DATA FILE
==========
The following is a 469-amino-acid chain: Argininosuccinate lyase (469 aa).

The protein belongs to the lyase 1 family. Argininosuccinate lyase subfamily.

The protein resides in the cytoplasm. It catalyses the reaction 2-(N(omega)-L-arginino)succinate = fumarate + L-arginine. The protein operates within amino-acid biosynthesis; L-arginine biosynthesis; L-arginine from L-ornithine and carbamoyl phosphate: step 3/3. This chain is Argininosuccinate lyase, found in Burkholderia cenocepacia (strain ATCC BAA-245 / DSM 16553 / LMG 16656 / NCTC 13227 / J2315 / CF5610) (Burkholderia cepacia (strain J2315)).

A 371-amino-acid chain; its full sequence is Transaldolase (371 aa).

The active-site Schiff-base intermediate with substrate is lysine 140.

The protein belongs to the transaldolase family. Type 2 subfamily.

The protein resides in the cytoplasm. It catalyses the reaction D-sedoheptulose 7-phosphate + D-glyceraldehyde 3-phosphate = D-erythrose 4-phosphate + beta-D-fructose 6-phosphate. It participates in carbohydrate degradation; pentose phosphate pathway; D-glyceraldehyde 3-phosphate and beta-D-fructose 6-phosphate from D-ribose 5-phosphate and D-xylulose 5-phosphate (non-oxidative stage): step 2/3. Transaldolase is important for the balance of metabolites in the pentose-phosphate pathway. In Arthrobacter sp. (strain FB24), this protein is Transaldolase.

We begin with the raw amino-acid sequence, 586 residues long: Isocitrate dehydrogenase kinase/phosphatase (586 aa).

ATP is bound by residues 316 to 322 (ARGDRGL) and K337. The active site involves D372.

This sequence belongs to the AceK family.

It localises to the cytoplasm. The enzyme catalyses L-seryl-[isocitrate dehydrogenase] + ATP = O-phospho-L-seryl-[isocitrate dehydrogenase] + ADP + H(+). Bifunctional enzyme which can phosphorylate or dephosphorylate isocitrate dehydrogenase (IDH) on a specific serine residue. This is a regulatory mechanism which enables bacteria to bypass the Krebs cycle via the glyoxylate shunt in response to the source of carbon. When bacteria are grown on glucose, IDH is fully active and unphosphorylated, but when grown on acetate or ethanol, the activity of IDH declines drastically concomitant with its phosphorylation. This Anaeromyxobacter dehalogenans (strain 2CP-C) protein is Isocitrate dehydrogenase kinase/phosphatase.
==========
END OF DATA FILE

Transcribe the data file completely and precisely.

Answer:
The following is a 469-amino-acid chain: Argininosuccinate lyase (469 aa).

The protein belongs to the lyase 1 family. Argininosuccinate lyase subfamily.

The protein resides in the cytoplasm. It catalyses the reaction 2-(N(omega)-L-arginino)succinate = fumarate + L-arginine. The protein operates within amino-acid biosynthesis; L-arginine biosynthesis; L-arginine from L-ornithine and carbamoyl phosphate: step 3/3. This chain is Argininosuccinate lyase, found in Burkholderia cenocepacia (strain ATCC BAA-245 / DSM 16553 / LMG 16656 / NCTC 13227 / J2315 / CF5610) (Burkholderia cepacia (strain J2315)).

A 371-amino-acid chain; its full sequence is Transaldolase (371 aa).

The active-site Schiff-base intermediate with substrate is lysine 140.

The protein belongs to the transaldolase family. Type 2 subfamily.

The protein resides in the cytoplasm. It catalyses the reaction D-sedoheptulose 7-phosphate + D-glyceraldehyde 3-phosphate = D-erythrose 4-phosphate + beta-D-fructose 6-phosphate. It participates in carbohydrate degradation; pentose phosphate pathway; D-glyceraldehyde 3-phosphate and beta-D-fructose 6-phosphate from D-ribose 5-phosphate and D-xylulose 5-phosphate (non-oxidative stage): step 2/3. Transaldolase is important for the balance of metabolites in the pentose-phosphate pathway. In Arthrobacter sp. (strain FB24), this protein is Transaldolase.

We begin with the raw amino-acid sequence, 586 residues long: Isocitrate dehydrogenase kinase/phosphatase (586 aa).

ATP is bound by residues 316 to 322 (ARGDRGL) and K337. The active site involves D372.

This sequence belongs to the AceK family.

It localises to the cytoplasm. The enzyme catalyses L-seryl-[isocitrate dehydrogenase] + ATP = O-phospho-L-seryl-[isocitrate dehydrogenase] + ADP + H(+). Bifunctional enzyme which can phosphorylate or dephosphorylate isocitrate dehydrogenase (IDH) on a specific serine residue. This is a regulatory mechanism which enables bacteria to bypass the Krebs cycle via the glyoxylate shunt in response to the source of carbon. When bacteria are grown on glucose, IDH is fully active and unphosphorylated, but when grown on acetate or ethanol, the activity of IDH declines drastically concomitant with its phosphorylation. This Anaeromyxobacter dehalogenans (strain 2CP-C) protein is Isocitrate dehydrogenase kinase/phosphatase.